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Easily Remove Walnut Husks

Updated: Oct 25, 2023



Before moving to our small acreage, I didn’t even know what a walnut looked like outside of the grocery store. I was amazed when I learned they are a little green husk-covered nut while growing on the tree. Now that I have my own walnut trees and I know how they grow and what it takes to dehusk them I needed a way to easily remove walnut husks.

A walnut still in its green husk taken from the tree before ripe.

in green husk

When the walnuts are ripe in the fall, the husk splits, dropping the nut to the ground. Sometimes though, the husk will fall down with the nut and dry on it making it labor-intensive to get to the walnut. If you crack it through the dry husk there is a lot of husk “dust” cracked with the nutmeat. It really makes a mess, which no one is fond of.

A ripe walnut it its dried husk. All I need is a way to easily remove walnut husks.

in dried husk

I used to give these dry husked walnuts to my chickens since it was just too much work and far too messy to deal with. That was until I talked to a friend of mine who had a great trick to easily remove walnut husks.


A cement mixer is the BEST tool to easily remove walnut husks that have dried on the shell. I know not everyone has one laying around but depending on the number of walnuts you are processing it may be worth picking one up. We happen to have a mixer for the variety of concrete projects we do around our property. I was amazed just how amazingly well it works for this purpose.

A box of dry walnuts with their husks still on.

box of dry husked walnuts

All you have to do is place the husked walnuts in the tumbler. (Not too many. They need room to move.) Tip the tumbler to the side so the nuts move more when it spins but not so much that some fall out and let it tumble for 15 minutes.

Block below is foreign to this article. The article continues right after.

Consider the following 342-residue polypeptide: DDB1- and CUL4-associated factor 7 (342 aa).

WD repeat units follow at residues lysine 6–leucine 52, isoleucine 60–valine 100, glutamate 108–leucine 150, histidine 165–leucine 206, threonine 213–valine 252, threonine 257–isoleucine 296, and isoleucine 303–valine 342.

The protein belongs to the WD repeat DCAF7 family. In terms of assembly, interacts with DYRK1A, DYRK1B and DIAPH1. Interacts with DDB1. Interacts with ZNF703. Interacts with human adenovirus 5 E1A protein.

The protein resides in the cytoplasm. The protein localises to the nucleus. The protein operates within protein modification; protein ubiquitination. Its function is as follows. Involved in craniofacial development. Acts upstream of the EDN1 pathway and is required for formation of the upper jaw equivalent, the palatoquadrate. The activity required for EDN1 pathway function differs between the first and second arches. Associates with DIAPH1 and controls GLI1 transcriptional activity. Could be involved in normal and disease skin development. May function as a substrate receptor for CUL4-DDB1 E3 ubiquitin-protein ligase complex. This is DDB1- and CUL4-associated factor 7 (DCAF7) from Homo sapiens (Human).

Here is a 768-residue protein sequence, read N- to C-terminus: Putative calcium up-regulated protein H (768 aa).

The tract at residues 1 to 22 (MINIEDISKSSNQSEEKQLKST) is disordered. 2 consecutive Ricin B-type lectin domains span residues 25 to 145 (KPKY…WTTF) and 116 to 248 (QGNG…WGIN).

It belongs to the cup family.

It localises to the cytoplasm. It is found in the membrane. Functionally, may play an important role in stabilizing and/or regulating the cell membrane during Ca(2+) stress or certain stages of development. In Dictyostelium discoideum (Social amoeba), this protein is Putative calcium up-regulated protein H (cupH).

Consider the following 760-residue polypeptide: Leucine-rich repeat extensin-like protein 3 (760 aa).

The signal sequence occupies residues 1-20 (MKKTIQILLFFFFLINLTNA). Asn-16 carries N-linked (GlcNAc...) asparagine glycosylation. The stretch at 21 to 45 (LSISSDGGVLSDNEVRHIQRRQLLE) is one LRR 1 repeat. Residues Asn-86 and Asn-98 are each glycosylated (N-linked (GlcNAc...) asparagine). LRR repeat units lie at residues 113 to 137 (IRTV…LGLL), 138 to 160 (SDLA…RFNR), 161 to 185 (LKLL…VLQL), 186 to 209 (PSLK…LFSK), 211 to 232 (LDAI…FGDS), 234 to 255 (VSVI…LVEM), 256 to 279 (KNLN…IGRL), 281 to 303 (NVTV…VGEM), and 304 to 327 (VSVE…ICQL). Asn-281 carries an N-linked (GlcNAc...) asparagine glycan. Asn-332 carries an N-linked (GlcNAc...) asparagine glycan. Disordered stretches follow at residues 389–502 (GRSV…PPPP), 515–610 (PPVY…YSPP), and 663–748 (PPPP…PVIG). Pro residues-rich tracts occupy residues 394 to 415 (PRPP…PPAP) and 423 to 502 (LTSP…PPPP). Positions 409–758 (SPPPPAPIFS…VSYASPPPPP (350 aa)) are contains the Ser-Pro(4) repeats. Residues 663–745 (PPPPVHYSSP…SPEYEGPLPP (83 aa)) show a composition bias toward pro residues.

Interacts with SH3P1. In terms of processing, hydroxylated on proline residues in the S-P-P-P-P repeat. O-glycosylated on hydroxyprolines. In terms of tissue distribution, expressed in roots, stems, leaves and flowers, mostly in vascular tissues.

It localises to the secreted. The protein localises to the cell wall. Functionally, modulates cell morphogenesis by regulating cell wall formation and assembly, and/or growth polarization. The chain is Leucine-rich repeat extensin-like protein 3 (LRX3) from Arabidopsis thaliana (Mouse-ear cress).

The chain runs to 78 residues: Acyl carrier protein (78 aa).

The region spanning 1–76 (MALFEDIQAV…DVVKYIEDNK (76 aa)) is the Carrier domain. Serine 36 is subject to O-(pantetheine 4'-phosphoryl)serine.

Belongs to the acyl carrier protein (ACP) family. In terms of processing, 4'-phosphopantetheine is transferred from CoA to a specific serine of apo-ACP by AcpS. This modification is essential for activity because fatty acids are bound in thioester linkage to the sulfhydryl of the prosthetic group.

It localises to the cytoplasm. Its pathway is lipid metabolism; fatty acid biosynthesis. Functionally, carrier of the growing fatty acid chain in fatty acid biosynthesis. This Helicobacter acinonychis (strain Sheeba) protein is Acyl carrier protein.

A box of walnuts that have been processed using a cement mixer to remove their husks.

dehusked walnuts

When you come back you will find 3 things: dehusked walnuts, husk “dust”, and broken walnut shells.

Broken walnut shells of bad walnuts.

Broken shells of bad nuts

The shells are from bad nuts that you wouldn’t have wanted to crack anyway so are no loss.

The left over husk dust that came off the walnuts after we easily removed the walnut husk.

husk “dust”

I sift out the clean walnuts and take the husk “dust” and the shells and sprinkle them under my fruit trees as they discourage grass and weed growth.

A bucket of dehusked walnuts that we used the cement mixer to easily remove walnut husks.

walnuts in bucket

The walnuts are now ready to be cracked and used in all kinds of lovely recipes with very little effort on our part.


Thank you Monte for the fabulous tip. Let us know if you try this and how well it works for you.

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